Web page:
FDA warning on imported Mascarpone cream cheese
September 9, 1996
Web posted at: 8:00 p.m. EDT
WASHINGTON (CNN) -- The U.S. Food and Drug Administration is
warning people not to eat a certain type of imported Italian
cream cheese as it has been linked to one death and at least
three cases of botulism in Italy.
Imported mascarpone cream cheese, sold under the Giglio,
Parmalat and Sol di Valle brand names, may be contaminated
with the bacteria that causes botulism -- even if the cheese
doesn't look or smell spoiled, the FDA said.
So far, no illnesses have been reported in the United States.
Infection with botulism can result in general weakness,
dizziness, double vision and trouble speaking or swallowing.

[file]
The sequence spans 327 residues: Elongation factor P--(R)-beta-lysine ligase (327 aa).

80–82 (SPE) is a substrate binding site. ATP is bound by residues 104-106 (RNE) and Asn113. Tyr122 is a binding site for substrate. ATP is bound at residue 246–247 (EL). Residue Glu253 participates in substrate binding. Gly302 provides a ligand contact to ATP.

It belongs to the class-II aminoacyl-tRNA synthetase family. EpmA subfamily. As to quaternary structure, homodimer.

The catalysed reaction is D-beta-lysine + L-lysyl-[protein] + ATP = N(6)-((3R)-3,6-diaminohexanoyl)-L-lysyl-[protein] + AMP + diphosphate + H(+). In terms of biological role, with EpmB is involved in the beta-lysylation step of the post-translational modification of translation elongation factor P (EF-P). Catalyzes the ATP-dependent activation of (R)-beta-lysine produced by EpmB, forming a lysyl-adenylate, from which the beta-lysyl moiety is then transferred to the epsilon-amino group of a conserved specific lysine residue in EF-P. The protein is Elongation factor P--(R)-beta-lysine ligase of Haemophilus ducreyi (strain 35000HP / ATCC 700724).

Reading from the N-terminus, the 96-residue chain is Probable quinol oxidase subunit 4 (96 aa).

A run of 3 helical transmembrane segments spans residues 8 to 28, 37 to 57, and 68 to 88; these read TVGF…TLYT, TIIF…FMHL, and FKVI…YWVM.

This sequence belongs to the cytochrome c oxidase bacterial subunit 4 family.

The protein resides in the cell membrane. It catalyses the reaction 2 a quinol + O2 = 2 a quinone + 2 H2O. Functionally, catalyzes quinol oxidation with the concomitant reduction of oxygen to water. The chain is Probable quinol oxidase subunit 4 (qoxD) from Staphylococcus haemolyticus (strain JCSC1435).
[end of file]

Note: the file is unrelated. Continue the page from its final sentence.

Other common symptoms include breathing difficulties, muscle
weakness, abdominal distention and constipation.
People experiencing these problems should seek immediate
Italian authorities told the FDA some of the products may
have been exported to the United States. The FDA is working
with the companies to determine just how much cheese was
imported and where it was distributed.
Mascarpone cream cheese is commonly used in Italian desserts
such as tiramisu, and other dishes made with soft cheeses.
It is both sold alone and listed as an ingredient in prepared
foods, although the food label may mention only mascarpone
and not the Italian brand names.
The FDA said Battaglia & Co. Inc. of New Jersey imported the
Italian cheeses and is recalling them. Consumers may call
Battaglia for more information about the recall: 201-531-
0489, 9 a.m. to 6 p.m. EDT.
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